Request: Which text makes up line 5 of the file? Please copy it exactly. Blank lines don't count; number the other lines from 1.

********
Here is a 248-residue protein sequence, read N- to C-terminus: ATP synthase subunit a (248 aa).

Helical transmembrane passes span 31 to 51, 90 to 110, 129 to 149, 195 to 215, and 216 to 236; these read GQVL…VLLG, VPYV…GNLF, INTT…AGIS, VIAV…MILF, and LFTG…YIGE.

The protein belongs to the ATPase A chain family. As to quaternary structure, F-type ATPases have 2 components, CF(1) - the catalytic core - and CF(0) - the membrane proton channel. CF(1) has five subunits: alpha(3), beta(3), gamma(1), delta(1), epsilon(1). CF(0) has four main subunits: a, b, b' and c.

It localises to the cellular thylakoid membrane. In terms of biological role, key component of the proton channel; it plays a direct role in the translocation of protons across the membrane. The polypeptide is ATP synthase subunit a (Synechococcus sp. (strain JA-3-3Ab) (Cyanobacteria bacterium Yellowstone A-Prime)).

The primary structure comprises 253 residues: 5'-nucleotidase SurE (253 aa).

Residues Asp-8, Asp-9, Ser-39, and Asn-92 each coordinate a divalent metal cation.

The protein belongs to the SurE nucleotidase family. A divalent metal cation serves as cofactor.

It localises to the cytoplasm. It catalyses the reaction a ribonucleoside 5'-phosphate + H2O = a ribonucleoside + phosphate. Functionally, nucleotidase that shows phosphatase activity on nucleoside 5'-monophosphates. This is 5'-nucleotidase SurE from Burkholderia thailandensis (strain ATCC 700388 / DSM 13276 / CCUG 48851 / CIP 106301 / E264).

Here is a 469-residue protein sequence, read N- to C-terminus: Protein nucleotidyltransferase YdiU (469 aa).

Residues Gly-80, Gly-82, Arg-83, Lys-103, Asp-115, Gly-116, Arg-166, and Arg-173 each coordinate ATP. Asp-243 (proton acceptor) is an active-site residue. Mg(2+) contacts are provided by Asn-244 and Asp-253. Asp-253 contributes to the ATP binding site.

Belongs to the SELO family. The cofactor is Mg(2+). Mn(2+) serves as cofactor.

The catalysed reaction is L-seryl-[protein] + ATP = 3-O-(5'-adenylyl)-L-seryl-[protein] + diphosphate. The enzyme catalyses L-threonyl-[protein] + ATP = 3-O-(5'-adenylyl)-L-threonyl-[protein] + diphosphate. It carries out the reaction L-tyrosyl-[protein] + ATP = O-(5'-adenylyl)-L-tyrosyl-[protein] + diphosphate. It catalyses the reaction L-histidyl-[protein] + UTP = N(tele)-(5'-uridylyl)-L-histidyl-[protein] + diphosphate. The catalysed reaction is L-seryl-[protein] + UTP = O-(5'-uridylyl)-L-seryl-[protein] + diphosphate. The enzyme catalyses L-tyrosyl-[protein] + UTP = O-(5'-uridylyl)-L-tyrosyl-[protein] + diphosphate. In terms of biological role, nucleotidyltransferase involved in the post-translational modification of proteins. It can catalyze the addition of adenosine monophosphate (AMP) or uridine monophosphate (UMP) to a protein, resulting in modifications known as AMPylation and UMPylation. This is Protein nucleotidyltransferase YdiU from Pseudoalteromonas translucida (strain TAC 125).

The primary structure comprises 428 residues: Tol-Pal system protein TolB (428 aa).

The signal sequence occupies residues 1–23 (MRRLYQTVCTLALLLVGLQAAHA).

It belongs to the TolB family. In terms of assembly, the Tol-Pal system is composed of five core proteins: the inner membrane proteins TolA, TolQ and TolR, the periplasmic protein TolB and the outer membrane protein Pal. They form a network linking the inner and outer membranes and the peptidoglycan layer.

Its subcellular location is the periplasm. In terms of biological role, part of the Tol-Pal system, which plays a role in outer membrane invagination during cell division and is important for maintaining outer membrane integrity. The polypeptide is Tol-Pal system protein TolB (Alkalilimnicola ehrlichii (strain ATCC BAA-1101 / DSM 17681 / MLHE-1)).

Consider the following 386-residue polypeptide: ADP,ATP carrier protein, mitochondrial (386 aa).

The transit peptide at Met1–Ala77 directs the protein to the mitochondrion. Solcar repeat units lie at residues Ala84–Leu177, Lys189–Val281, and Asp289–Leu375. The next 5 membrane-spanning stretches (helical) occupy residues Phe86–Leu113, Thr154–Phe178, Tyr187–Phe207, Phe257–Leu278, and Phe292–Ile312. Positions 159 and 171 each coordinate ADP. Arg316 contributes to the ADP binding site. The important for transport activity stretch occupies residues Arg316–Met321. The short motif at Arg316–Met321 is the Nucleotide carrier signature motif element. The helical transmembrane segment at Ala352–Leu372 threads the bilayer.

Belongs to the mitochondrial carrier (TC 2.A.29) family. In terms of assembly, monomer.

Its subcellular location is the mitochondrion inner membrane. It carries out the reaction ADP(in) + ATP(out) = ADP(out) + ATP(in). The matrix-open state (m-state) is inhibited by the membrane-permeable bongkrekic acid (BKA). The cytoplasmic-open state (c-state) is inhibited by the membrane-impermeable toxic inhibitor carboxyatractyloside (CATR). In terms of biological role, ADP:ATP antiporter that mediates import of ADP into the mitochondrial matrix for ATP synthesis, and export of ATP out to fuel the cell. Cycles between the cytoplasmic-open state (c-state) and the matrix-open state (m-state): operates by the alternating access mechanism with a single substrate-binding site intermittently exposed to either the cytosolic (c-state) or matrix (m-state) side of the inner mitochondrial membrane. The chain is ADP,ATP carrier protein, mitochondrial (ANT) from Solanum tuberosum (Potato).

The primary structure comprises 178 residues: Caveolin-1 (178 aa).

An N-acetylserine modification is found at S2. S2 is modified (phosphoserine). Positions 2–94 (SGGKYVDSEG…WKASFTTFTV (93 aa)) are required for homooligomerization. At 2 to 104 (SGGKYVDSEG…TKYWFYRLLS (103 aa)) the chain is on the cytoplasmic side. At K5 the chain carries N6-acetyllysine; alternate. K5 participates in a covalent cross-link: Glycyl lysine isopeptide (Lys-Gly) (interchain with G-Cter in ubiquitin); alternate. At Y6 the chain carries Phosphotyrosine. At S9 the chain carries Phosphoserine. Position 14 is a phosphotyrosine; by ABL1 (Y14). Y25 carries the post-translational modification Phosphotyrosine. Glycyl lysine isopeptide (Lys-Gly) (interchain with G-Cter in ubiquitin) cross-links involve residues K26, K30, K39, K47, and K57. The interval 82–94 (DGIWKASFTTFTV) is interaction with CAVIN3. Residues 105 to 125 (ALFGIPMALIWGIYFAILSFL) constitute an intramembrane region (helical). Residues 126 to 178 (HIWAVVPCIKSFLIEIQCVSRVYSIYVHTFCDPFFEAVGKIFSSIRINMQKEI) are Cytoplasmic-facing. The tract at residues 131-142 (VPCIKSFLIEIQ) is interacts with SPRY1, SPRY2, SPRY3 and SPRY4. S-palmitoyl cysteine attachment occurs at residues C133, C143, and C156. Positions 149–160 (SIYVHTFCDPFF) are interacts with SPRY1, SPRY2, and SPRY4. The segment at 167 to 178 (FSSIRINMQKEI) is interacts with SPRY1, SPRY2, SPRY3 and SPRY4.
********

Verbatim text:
The primary structure comprises 253 residues: 5'-nucleotidase SurE (253 aa).